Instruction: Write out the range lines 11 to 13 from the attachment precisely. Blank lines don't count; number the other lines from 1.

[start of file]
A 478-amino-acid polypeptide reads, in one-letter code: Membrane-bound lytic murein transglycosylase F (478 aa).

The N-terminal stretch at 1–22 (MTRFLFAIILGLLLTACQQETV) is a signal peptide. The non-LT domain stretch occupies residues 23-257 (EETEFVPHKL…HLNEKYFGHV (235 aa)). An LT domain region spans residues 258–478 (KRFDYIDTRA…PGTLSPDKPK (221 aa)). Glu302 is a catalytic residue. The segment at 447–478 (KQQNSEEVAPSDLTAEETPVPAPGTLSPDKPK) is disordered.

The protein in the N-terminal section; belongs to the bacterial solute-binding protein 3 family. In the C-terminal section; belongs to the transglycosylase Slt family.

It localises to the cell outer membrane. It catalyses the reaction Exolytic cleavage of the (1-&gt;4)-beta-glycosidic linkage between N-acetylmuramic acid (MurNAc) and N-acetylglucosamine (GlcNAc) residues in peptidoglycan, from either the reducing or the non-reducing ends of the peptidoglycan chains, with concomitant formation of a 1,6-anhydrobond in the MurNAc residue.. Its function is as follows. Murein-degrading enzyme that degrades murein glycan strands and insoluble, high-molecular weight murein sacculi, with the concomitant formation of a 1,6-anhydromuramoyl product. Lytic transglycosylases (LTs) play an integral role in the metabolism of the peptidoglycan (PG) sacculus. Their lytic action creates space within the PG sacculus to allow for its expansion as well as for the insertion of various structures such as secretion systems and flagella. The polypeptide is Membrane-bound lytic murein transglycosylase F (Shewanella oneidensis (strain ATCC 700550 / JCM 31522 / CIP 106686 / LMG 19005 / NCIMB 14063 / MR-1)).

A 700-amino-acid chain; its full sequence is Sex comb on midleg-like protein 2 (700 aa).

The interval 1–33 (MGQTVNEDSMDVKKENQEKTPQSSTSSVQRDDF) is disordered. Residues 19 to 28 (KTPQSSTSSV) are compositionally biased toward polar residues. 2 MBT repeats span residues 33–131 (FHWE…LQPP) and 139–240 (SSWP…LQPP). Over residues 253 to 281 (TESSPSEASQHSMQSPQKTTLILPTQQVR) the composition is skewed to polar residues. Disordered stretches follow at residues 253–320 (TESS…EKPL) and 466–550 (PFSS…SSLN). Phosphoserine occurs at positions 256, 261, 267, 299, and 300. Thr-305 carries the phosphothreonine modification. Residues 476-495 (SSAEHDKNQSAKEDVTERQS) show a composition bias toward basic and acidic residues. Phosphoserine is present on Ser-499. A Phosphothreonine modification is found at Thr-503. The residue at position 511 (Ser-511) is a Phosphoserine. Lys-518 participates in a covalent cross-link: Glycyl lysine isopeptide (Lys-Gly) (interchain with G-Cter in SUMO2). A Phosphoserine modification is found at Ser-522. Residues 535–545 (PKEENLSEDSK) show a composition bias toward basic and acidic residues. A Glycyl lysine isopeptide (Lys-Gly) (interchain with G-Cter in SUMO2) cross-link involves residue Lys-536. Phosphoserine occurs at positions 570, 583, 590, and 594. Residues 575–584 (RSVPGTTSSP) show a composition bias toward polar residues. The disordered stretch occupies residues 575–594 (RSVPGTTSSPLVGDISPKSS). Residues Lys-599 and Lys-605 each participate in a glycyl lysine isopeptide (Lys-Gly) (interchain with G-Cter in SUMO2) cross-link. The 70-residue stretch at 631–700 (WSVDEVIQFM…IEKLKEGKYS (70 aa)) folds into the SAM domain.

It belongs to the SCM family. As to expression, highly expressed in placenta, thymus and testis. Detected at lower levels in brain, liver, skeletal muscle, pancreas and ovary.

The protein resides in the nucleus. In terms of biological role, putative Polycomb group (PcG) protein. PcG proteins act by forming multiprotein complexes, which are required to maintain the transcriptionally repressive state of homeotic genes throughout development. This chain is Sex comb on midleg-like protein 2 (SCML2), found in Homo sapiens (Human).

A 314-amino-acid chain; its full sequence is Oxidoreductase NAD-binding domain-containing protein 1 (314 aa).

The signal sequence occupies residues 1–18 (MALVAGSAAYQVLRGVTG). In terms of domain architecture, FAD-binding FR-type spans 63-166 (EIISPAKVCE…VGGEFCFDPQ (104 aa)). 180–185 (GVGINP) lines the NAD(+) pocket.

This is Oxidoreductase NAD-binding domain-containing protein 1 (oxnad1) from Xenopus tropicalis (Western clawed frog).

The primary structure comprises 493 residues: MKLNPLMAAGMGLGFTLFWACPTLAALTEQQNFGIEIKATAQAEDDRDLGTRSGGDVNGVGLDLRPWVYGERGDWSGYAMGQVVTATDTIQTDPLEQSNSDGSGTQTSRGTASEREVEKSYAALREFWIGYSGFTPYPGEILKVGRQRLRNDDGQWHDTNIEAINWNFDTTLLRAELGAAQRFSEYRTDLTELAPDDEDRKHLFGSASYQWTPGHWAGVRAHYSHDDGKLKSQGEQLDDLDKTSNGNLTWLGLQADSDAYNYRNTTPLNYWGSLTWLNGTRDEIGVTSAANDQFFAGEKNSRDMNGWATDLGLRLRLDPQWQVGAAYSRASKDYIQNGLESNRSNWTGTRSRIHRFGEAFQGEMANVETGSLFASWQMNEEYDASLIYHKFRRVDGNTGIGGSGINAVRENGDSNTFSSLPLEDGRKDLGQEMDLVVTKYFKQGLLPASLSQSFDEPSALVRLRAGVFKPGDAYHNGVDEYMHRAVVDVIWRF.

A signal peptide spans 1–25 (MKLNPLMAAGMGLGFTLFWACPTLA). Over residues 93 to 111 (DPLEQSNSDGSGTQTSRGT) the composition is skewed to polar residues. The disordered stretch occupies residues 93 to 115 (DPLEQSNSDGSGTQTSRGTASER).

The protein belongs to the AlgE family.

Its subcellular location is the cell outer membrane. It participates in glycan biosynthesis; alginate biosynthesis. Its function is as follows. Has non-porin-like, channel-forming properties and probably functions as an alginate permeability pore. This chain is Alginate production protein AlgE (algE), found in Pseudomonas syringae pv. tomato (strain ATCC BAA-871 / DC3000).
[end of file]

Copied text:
This is Oxidoreductase NAD-binding domain-containing protein 1 (oxnad1) from Xenopus tropicalis (Western clawed frog).

The primary structure comprises 493 residues: MKLNPLMAAGMGLGFTLFWACPTLAALTEQQNFGIEIKATAQAEDDRDLGTRSGGDVNGVGLDLRPWVYGERGDWSGYAMGQVVTATDTIQTDPLEQSNSDGSGTQTSRGTASEREVEKSYAALREFWIGYSGFTPYPGEILKVGRQRLRNDDGQWHDTNIEAINWNFDTTLLRAELGAAQRFSEYRTDLTELAPDDEDRKHLFGSASYQWTPGHWAGVRAHYSHDDGKLKSQGEQLDDLDKTSNGNLTWLGLQADSDAYNYRNTTPLNYWGSLTWLNGTRDEIGVTSAANDQFFAGEKNSRDMNGWATDLGLRLRLDPQWQVGAAYSRASKDYIQNGLESNRSNWTGTRSRIHRFGEAFQGEMANVETGSLFASWQMNEEYDASLIYHKFRRVDGNTGIGGSGINAVRENGDSNTFSSLPLEDGRKDLGQEMDLVVTKYFKQGLLPASLSQSFDEPSALVRLRAGVFKPGDAYHNGVDEYMHRAVVDVIWRF.

A signal peptide spans 1–25 (MKLNPLMAAGMGLGFTLFWACPTLA). Over residues 93 to 111 (DPLEQSNSDGSGTQTSRGT) the composition is skewed to polar residues. The disordered stretch occupies residues 93 to 115 (DPLEQSNSDGSGTQTSRGTASER).